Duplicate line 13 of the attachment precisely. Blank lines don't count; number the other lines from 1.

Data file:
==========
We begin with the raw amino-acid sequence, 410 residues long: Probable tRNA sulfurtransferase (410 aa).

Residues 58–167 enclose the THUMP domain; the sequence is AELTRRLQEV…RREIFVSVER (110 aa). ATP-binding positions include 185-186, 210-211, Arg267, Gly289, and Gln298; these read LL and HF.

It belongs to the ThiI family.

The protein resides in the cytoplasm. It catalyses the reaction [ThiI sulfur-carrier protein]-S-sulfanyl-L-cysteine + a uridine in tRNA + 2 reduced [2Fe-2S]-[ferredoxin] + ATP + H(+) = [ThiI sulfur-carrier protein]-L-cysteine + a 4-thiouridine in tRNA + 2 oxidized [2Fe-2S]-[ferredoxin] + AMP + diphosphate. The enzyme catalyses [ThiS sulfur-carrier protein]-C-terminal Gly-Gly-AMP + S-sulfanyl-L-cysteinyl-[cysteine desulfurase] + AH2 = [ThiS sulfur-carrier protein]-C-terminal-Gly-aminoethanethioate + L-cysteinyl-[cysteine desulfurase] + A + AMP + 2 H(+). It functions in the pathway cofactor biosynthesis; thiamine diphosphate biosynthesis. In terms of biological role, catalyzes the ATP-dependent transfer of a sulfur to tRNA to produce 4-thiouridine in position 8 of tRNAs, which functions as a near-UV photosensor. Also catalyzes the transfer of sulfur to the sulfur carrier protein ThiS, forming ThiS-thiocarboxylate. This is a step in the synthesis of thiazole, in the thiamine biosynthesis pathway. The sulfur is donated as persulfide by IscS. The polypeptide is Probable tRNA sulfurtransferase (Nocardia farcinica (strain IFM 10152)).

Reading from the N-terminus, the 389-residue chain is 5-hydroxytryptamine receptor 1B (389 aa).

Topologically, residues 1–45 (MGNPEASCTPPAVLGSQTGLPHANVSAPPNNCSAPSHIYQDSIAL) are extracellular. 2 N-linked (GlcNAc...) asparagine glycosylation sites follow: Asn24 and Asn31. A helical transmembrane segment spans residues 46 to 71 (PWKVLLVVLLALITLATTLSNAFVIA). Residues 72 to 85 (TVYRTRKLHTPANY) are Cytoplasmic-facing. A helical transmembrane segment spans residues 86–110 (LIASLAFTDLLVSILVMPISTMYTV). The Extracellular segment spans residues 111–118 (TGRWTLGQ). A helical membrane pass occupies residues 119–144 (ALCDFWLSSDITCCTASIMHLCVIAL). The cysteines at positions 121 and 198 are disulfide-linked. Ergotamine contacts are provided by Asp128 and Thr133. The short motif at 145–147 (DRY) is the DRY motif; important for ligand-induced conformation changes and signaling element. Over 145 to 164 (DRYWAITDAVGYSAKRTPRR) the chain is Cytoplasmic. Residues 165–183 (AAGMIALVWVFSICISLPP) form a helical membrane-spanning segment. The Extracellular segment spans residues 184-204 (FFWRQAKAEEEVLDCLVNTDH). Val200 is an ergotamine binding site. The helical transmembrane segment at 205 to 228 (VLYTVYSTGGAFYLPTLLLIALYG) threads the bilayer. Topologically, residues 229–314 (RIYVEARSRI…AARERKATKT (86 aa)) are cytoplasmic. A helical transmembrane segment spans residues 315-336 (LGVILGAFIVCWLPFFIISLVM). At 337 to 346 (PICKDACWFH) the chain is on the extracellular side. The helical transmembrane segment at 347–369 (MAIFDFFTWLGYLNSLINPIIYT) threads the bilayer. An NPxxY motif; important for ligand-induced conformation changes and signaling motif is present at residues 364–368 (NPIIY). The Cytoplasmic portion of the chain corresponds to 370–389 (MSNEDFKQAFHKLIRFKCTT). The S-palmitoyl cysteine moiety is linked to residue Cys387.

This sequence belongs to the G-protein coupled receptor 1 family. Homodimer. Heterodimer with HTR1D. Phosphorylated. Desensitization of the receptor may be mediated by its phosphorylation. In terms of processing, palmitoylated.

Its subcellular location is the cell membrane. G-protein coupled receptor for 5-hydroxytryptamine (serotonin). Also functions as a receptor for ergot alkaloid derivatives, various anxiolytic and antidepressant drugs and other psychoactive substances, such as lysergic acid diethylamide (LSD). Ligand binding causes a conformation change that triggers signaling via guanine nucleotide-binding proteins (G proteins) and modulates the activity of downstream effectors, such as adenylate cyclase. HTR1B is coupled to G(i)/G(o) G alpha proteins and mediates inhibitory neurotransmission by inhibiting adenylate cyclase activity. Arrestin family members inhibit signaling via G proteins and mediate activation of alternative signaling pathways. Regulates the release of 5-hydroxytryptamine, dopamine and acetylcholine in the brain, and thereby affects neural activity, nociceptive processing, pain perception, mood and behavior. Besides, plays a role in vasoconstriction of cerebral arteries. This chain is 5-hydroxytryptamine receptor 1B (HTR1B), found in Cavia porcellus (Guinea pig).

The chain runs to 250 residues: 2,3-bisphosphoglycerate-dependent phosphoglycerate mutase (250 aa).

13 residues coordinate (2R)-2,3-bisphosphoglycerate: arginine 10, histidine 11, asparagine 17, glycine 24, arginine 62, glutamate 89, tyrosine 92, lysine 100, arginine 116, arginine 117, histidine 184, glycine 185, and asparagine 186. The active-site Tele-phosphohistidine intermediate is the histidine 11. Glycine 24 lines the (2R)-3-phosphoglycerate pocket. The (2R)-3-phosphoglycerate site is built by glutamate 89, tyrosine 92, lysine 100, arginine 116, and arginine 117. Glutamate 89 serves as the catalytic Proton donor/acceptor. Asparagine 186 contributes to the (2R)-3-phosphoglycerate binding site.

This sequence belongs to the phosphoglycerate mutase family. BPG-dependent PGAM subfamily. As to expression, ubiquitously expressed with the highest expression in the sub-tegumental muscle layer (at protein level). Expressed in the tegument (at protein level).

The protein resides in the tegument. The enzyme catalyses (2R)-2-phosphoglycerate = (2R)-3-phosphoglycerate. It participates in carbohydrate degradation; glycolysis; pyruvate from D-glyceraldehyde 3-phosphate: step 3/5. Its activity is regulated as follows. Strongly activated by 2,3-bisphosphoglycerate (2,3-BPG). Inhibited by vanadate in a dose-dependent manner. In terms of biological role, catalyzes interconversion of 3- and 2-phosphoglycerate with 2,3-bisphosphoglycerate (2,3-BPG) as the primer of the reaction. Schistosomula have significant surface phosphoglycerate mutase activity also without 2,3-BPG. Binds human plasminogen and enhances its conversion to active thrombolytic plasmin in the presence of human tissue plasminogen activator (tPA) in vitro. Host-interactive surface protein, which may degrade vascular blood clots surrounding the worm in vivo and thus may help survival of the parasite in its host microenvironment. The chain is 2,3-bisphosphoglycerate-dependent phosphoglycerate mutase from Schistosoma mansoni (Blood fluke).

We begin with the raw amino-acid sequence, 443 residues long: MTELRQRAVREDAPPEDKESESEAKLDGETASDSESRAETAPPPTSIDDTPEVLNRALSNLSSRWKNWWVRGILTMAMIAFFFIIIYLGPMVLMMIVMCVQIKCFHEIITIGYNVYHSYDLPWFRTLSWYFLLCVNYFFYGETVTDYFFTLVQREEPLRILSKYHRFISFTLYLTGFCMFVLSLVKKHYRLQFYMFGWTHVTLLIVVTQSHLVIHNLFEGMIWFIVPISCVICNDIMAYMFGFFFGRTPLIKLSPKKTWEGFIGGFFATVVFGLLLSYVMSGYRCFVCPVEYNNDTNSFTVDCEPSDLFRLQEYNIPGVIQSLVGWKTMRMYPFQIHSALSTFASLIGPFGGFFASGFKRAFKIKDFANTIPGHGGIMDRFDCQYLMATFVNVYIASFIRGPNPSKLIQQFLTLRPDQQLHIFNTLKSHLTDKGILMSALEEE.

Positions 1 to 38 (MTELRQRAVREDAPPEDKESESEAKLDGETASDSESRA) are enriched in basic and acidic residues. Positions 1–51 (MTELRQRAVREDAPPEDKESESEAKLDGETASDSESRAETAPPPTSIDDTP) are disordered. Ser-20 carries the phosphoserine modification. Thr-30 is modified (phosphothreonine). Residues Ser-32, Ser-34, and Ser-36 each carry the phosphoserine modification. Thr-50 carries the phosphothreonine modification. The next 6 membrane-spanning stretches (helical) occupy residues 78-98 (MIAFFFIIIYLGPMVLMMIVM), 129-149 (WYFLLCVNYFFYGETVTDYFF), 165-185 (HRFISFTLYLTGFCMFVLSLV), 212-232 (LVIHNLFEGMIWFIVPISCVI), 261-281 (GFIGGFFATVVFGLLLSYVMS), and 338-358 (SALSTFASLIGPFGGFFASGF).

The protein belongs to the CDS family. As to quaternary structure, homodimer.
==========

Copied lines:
We begin with the raw amino-acid sequence, 443 residues long: MTELRQRAVREDAPPEDKESESEAKLDGETASDSESRAETAPPPTSIDDTPEVLNRALSNLSSRWKNWWVRGILTMAMIAFFFIIIYLGPMVLMMIVMCVQIKCFHEIITIGYNVYHSYDLPWFRTLSWYFLLCVNYFFYGETVTDYFFTLVQREEPLRILSKYHRFISFTLYLTGFCMFVLSLVKKHYRLQFYMFGWTHVTLLIVVTQSHLVIHNLFEGMIWFIVPISCVICNDIMAYMFGFFFGRTPLIKLSPKKTWEGFIGGFFATVVFGLLLSYVMSGYRCFVCPVEYNNDTNSFTVDCEPSDLFRLQEYNIPGVIQSLVGWKTMRMYPFQIHSALSTFASLIGPFGGFFASGFKRAFKIKDFANTIPGHGGIMDRFDCQYLMATFVNVYIASFIRGPNPSKLIQQFLTLRPDQQLHIFNTLKSHLTDKGILMSALEEE.